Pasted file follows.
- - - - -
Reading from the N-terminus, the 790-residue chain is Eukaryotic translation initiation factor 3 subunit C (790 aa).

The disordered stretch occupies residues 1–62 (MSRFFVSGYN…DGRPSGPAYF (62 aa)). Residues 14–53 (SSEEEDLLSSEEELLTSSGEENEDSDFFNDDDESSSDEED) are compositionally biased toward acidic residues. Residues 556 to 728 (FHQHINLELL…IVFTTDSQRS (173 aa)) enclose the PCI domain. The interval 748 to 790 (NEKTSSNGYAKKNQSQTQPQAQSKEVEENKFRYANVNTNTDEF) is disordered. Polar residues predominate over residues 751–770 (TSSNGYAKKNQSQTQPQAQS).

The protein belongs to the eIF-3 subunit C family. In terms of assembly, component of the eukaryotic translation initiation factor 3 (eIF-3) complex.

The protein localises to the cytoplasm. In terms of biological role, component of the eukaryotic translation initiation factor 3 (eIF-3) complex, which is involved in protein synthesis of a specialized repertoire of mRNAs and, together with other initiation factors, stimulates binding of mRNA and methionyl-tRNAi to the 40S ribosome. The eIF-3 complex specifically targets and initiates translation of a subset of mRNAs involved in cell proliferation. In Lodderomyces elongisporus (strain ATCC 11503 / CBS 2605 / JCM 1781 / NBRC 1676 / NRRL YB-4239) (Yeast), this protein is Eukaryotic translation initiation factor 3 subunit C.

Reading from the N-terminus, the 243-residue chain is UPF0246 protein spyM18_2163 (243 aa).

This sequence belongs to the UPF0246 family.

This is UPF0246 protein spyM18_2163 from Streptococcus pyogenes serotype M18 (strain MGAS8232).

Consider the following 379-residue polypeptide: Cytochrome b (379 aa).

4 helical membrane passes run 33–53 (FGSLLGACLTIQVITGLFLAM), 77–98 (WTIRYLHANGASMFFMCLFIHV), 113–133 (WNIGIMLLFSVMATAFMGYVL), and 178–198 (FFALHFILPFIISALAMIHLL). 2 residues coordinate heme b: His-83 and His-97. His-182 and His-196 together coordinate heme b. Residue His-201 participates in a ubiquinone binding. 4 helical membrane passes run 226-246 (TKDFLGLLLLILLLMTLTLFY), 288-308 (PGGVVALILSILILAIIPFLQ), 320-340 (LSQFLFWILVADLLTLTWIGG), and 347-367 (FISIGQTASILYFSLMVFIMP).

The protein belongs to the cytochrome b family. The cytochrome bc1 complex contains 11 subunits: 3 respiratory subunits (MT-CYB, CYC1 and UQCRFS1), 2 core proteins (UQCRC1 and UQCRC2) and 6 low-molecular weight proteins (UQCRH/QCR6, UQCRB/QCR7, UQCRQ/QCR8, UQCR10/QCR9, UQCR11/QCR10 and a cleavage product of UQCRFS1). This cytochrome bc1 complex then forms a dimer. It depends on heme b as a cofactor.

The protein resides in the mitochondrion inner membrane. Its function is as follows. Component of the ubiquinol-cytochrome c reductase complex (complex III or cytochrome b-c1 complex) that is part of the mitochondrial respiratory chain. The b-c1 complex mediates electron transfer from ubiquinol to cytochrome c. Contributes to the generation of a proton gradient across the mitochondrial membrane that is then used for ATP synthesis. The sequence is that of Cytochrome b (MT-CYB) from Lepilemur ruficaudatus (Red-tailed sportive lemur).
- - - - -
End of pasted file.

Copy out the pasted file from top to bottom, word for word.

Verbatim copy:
Reading from the N-terminus, the 790-residue chain is Eukaryotic translation initiation factor 3 subunit C (790 aa).

The disordered stretch occupies residues 1–62 (MSRFFVSGYN…DGRPSGPAYF (62 aa)). Residues 14–53 (SSEEEDLLSSEEELLTSSGEENEDSDFFNDDDESSSDEED) are compositionally biased toward acidic residues. Residues 556 to 728 (FHQHINLELL…IVFTTDSQRS (173 aa)) enclose the PCI domain. The interval 748 to 790 (NEKTSSNGYAKKNQSQTQPQAQSKEVEENKFRYANVNTNTDEF) is disordered. Polar residues predominate over residues 751–770 (TSSNGYAKKNQSQTQPQAQS).

The protein belongs to the eIF-3 subunit C family. In terms of assembly, component of the eukaryotic translation initiation factor 3 (eIF-3) complex.

The protein localises to the cytoplasm. In terms of biological role, component of the eukaryotic translation initiation factor 3 (eIF-3) complex, which is involved in protein synthesis of a specialized repertoire of mRNAs and, together with other initiation factors, stimulates binding of mRNA and methionyl-tRNAi to the 40S ribosome. The eIF-3 complex specifically targets and initiates translation of a subset of mRNAs involved in cell proliferation. In Lodderomyces elongisporus (strain ATCC 11503 / CBS 2605 / JCM 1781 / NBRC 1676 / NRRL YB-4239) (Yeast), this protein is Eukaryotic translation initiation factor 3 subunit C.

Reading from the N-terminus, the 243-residue chain is UPF0246 protein spyM18_2163 (243 aa).

This sequence belongs to the UPF0246 family.

This is UPF0246 protein spyM18_2163 from Streptococcus pyogenes serotype M18 (strain MGAS8232).

Consider the following 379-residue polypeptide: Cytochrome b (379 aa).

4 helical membrane passes run 33–53 (FGSLLGACLTIQVITGLFLAM), 77–98 (WTIRYLHANGASMFFMCLFIHV), 113–133 (WNIGIMLLFSVMATAFMGYVL), and 178–198 (FFALHFILPFIISALAMIHLL). 2 residues coordinate heme b: His-83 and His-97. His-182 and His-196 together coordinate heme b. Residue His-201 participates in a ubiquinone binding. 4 helical membrane passes run 226-246 (TKDFLGLLLLILLLMTLTLFY), 288-308 (PGGVVALILSILILAIIPFLQ), 320-340 (LSQFLFWILVADLLTLTWIGG), and 347-367 (FISIGQTASILYFSLMVFIMP).

The protein belongs to the cytochrome b family. The cytochrome bc1 complex contains 11 subunits: 3 respiratory subunits (MT-CYB, CYC1 and UQCRFS1), 2 core proteins (UQCRC1 and UQCRC2) and 6 low-molecular weight proteins (UQCRH/QCR6, UQCRB/QCR7, UQCRQ/QCR8, UQCR10/QCR9, UQCR11/QCR10 and a cleavage product of UQCRFS1). This cytochrome bc1 complex then forms a dimer. It depends on heme b as a cofactor.

The protein resides in the mitochondrion inner membrane. Its function is as follows. Component of the ubiquinol-cytochrome c reductase complex (complex III or cytochrome b-c1 complex) that is part of the mitochondrial respiratory chain. The b-c1 complex mediates electron transfer from ubiquinol to cytochrome c. Contributes to the generation of a proton gradient across the mitochondrial membrane that is then used for ATP synthesis. The sequence is that of Cytochrome b (MT-CYB) from Lepilemur ruficaudatus (Red-tailed sportive lemur).